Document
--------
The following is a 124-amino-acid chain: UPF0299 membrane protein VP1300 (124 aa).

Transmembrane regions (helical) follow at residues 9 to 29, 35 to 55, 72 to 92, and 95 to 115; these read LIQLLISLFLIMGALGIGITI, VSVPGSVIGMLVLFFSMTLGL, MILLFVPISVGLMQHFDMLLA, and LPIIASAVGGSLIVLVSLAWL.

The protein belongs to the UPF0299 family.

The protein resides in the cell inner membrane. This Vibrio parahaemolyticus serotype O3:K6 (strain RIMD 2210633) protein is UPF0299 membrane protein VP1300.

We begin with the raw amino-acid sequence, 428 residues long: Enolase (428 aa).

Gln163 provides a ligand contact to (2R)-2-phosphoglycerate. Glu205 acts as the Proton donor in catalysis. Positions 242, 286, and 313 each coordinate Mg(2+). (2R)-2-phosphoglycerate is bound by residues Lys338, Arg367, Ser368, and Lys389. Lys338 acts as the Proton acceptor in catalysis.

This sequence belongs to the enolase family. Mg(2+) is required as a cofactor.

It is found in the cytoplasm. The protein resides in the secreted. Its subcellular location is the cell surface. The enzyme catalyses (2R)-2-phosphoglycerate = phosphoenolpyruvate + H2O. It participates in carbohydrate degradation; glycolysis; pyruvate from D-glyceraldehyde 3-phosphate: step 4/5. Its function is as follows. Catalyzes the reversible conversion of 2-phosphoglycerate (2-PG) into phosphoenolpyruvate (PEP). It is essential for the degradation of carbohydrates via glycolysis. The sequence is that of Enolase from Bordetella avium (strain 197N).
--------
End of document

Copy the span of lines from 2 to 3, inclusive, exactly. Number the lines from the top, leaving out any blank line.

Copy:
Transmembrane regions (helical) follow at residues 9 to 29, 35 to 55, 72 to 92, and 95 to 115; these read LIQLLISLFLIMGALGIGITI, VSVPGSVIGMLVLFFSMTLGL, MILLFVPISVGLMQHFDMLLA, and LPIIASAVGGSLIVLVSLAWL.

The protein belongs to the UPF0299 family.